Benzodiazepine Dependence

@article{Marriott1993BenzodiazepineD,
  title={Benzodiazepine Dependence},
  author={Sarah Marriott and Peter Tyrer},
  journal={Drug Safety},
  year={1993},
  volume={9},
  pages={93-103}
}
SummaryBenzodiazepine dependence is a frequent complication of regular prescriptions for 4 weeks or longer, occurring in almost one-third of patients. Although it is also manifested by tolerance to drug effects and occasional drug seeking behaviour, particularly in those prone to drug abuse, most dependence is characterised by a withdrawal syndrome on stopping treatment. The withdrawal syndrome includes symptoms of anxiety and those of perceptual disturbance such as depersonalisation… 

Use and Discontinuation of Hypnosedative Medications

Although no unanimous recommendations concerning the optimal duration of the withdrawal process exist, BZDs may easily be withdrawn during a short period in most patients who are habituated to a low dose, if an initial phase with dose reduction and psychological support are provided.

Intravenous flumazenil infusion to treat benzodiazepine dependence should be performed in the inpatient clinical setting for high risk of seizure

Flu-I appears to be a highly effective treatment resulting in withdrawal discomfort of lesser severity than any other treatment cessation currently available but, in the authors' opinion, FLU-I is not so safe as suggested by Hood et al.

Guidelines for the Rational Use of Benzodiazepines

Indications for benzodiazepines include acute stress reactions, episodic anxiety, fluctuations in generalised anxiety, and as initial treatment for severe panic and agoraphobia.

The diagnosis and management of benzodiazepine dependence

  • H. Ashton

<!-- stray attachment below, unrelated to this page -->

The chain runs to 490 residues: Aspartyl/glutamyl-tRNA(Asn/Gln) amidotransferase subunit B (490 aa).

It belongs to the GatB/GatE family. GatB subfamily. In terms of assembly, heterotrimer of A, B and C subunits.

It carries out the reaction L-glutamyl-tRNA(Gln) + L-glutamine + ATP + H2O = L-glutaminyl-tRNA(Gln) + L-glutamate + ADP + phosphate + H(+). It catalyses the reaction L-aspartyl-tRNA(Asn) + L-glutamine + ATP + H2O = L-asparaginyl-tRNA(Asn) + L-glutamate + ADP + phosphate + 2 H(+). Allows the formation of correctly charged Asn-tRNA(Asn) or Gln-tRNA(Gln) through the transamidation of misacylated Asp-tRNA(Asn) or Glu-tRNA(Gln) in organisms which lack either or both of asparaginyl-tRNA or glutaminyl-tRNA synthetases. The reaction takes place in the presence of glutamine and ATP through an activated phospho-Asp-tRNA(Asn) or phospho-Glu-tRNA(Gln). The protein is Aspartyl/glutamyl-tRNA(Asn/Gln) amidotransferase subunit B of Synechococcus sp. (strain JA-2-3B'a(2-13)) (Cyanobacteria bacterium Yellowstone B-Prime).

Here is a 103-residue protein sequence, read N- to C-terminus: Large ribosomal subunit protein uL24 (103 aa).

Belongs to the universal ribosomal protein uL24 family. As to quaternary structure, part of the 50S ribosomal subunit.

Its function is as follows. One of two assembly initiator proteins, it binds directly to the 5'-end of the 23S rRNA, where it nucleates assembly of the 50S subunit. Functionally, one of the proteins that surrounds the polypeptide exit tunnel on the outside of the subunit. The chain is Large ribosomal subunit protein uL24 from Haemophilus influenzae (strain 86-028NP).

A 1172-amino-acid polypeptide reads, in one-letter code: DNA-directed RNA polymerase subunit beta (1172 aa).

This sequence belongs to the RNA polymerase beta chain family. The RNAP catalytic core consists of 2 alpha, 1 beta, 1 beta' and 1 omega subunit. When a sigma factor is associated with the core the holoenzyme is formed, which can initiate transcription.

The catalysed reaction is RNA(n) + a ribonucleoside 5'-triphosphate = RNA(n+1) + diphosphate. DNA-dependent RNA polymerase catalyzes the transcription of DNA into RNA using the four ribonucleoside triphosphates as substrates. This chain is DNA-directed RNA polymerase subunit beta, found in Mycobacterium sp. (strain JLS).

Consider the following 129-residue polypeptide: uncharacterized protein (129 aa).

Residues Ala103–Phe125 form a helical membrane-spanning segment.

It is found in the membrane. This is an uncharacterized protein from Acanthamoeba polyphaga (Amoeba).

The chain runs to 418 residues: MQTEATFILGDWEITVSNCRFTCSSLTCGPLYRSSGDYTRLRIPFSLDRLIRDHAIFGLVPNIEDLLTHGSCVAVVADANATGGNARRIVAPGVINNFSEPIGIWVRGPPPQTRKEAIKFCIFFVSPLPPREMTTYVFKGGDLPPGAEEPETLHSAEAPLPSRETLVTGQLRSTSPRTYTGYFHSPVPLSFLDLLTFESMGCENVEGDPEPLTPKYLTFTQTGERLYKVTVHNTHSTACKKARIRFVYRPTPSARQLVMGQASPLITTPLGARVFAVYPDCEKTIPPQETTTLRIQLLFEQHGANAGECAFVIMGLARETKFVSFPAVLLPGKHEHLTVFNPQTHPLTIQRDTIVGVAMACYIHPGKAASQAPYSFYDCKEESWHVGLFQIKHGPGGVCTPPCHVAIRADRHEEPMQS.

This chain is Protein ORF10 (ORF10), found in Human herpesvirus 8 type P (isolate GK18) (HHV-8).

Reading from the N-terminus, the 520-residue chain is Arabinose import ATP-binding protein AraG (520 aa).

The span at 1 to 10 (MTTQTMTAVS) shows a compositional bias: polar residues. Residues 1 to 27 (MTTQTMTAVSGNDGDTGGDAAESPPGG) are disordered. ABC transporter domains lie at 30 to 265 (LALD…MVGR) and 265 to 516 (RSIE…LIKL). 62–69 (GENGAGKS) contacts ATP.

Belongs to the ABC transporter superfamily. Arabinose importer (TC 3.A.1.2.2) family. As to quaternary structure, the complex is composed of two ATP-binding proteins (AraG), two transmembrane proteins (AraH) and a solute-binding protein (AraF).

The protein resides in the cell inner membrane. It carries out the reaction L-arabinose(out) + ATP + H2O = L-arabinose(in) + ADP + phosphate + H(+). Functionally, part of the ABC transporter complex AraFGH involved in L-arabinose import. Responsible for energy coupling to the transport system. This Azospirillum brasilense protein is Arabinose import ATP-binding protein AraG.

• Medicine, Psychology
    Current opinion in psychiatry
  • 2005
Benzodiazepine dependence could be prevented by adherence to recommendations for short-term prescribing (2–4 weeks only when possible), and withdrawal from dependent patients is feasible and need not be traumatic if judiciously, and often individually, managed.

Guidelines for the rational use of benzodiazepines. When and what to use.

Indications for benzodiazepines include acute stress reactions, episodic anxiety, fluctuations in generalised anxiety, and as initial treatment for severe panic and agoraphobia, and occasionally in acute psychoses.

IS THERE A RATIONALE FOR PRESCRIPTION OF BENZODIAZEPINES IN THE ELDERLY? REVIEW OF THE LITERATURE

Benzodiazepines (BZDs) constitute the most widely used symptomatic treatment of insomnia and anxiety and may easily be withdrawn during a short period in most patients who are habituated to a low dose, if an initial phase with dose reduction and psychological support are provided.

Benzodiazepines in epilepsy: pharmacology and pharmacokinetics

Among these BZDs, clorazepate has a unique profile that includes a long half‐life of its active metabolite and slow onset of tolerance, which could theoretically help minimize adverse events.

Use of benzodiazepines and detoxification with methadone

A systematic study on the behavior profile of a patient admitted to a prison hospital, who is a benzodiazepines user consecutive to admission into a methadone administration program, finding a strong positive correlation.

Acute and Persistent Withdrawal Syndromes Following Discontinuation of Psychotropic Medications

The present overview aimed at analyzing the literature to illustrate withdrawal after decrease, discontinuation, or switch of psychotropic medications based on the drug class, finding that benzodiazepines should be substituted by medications that cause less dependence such as antidepressants and antipsychotics runs counter the available literature.

Withdrawal of Benzodiazepines in The Elderly Inpatients: How To Do It? Yafll› Hastalarda Benzodiazepinlerin Kesilmesi: Nas›l Yap›lmal›?

There is a general awareness that BZD use is inappropriate in many patients, and therefore discontinuation should be recommended whenever possible, and long-term use of these drugs should be actively discouraged.